When wifi is enabled, and the phone is not connected to a wifi network, it scans for known networks. It is due to networks send out their SSID and if this SSID is in the list of known networks on the phone, the phone tries to connect.
Users say that the phone actively tries to connect to known networks even if they are not available.
This could be due to ability to have hidden networks, i.e. WiFi networks that don't provide their SSID. The phone would never be able to automatically connect to such networks.
There is no possible way to do so in stock Android, nor such functionality is available in custom ROMs. It should be possible user change the source code and compile a ROM yourself,
Most networks send out their SSID. If wifi is enabled and user haven't disabled scanning then phone will listen for those beacons and try to match the SSID in the beacon against user phone's list of SSID's. Depending on your settings it will also use the beacon to determine your current location. Possible solution could be to purge hidden networks from list of known networks.
On some systems user can go to the advanced configuration of an individual network and tell it to not connect automatically, and then it won't probe for it, but Android does not have this feature, so user need to purge and avoid using hidden networks.
Following information can be found when the device is near a Wifi Access Point even though the device isn't connected:
ESSID, Signal strength, Bit rate, frequency channel, Encryption, RTS, Fragmentation threshold. To manipulate the basic wireless parameters, there is iwconfig command.
It is not possible to connect to multiple WiFi networks simultaneously as Android does not support load balancing, it uses one active Internet/network connection for it's primary route.
User complaints that android phone has been losing it's WiFi signal momentarily, typically after few minute intervals. This causes an interruption of several seconds while the WiFi connection is re-established and typically fails any kind of download/streaming that is happening, makes web sites "unreachable" and generally makes the phone unusable as a data device due to the frequency.
The signal remains down for about a second, but the phone takes a few more seconds to reconnect to the router.
This happens regardless of proximity to the router, which has a very strong signal. It also happens whether the phone is plugged in or on battery.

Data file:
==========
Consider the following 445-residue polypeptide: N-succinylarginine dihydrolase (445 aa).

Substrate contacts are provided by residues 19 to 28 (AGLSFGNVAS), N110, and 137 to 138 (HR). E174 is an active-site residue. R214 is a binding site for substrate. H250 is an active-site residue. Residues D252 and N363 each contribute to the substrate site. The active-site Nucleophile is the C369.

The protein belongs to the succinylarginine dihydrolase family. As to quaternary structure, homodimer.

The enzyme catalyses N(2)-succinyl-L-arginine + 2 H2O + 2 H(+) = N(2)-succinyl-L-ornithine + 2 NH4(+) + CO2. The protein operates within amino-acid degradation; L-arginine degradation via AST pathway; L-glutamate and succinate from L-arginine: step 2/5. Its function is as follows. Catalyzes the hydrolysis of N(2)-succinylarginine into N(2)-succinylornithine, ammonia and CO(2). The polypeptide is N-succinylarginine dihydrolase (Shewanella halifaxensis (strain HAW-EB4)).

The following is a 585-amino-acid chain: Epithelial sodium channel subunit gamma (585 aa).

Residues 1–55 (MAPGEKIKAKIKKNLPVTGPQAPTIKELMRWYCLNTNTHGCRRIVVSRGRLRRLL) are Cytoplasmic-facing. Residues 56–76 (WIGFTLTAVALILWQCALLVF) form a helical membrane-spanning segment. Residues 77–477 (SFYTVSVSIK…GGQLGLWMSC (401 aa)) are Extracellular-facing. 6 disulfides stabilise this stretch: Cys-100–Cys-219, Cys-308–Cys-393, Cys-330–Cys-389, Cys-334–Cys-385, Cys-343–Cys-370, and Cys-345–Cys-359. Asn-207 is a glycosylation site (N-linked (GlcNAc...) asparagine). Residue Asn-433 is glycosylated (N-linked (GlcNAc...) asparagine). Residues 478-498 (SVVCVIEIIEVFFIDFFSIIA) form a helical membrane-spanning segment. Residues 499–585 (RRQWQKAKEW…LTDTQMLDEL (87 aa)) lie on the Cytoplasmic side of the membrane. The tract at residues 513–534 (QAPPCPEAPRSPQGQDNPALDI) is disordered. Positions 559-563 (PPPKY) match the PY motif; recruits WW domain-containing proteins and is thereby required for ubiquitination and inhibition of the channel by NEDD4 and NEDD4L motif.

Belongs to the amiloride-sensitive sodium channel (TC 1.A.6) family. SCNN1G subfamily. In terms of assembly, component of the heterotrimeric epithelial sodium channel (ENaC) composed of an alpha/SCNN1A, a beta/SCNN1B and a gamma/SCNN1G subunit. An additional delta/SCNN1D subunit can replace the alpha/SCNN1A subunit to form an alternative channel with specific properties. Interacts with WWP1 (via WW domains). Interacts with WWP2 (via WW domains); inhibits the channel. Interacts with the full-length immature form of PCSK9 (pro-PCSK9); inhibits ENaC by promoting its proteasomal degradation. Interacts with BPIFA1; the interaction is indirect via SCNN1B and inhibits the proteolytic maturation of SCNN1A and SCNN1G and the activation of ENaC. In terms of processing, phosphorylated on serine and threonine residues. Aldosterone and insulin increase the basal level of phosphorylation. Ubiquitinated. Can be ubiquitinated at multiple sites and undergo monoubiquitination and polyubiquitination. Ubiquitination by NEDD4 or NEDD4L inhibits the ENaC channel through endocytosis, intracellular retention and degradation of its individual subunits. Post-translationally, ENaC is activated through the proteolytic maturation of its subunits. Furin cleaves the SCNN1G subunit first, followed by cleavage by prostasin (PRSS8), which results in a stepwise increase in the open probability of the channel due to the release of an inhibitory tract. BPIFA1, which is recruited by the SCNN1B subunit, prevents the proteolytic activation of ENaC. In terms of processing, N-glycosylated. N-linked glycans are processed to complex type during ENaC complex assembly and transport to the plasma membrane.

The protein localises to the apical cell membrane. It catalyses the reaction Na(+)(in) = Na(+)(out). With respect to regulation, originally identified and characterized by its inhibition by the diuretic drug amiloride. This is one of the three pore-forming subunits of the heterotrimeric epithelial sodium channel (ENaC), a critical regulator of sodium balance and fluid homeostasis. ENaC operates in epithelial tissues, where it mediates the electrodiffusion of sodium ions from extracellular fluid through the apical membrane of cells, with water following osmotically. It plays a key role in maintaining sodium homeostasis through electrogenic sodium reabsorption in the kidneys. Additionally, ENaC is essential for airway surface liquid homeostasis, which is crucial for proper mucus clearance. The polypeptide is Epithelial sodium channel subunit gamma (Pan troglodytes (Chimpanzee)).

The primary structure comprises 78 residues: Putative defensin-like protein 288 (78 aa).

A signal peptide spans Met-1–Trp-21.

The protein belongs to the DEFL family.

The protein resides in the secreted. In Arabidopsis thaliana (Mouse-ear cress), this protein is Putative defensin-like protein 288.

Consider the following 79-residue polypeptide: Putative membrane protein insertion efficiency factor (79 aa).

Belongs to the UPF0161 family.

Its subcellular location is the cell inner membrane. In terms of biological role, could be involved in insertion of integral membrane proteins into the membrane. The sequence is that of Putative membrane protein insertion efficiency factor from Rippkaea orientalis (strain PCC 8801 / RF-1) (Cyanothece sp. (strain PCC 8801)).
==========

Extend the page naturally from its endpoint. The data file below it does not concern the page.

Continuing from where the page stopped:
Some specific options can be tried as Changing channels, turning off the router's guest access, changing the phone's wireless advanced settings sleep policy to never and setting the battery mode to Performance mode.
Often battery saving apps switch off WiFi when not connected to save battery.
Many applications that perform network operations in the background use a receiver to run when the network connection comes up.
Thus, connecting to a network each time, it turn the Wi-Fi on, all these apps will run, drawing more power.
On each toggle on and connect, mobile devices consumes more power.
If the Wi-Fi was on all the time, applications might run more or fewer times to update or sync data. This very much depends on the apps installed/used in the device.
If user is turning off the device turning the screen on just to turn on Wi-Fi and check for messages, that'll use more power than the Wi-Fi itself.
Turning the wifi on and off is more energy efficient than leaving it on all the time. To statistically prove this since the power consumption is influenced by other factors. For better battery life experts recommend greenify application, turn off all location services and disable the always allow network scan in the wifi settings.
It is possible that battery from an Android device is pulled out without switching off the Operating system.
Often, the touchscreen of phone stops working completely. So, in that case, it is required to pull out the battery because without the touchscreen phone can't switch off the OS.
It could result in user working on files that were not saved, they will be lost.
No proper shutdown means that the OS and other apps in use and were using some files, plus the file system was in use. They can become corrupted and in worse scase will be the OS itself to get corrupted. For example, if user were updating the OS, and for whatever reason, you had to remove the battery. This could lead to losing data files, even break the device.
Some phones may lose the date and time settings. Application updates do not recognise System OTA Updates.
There are several problems due to the fact that still use older Android and updating an application built for Android 8.0 or other will not work on device.
The application will install the update, however the Data is still configured for older version, so the application can not read its own data.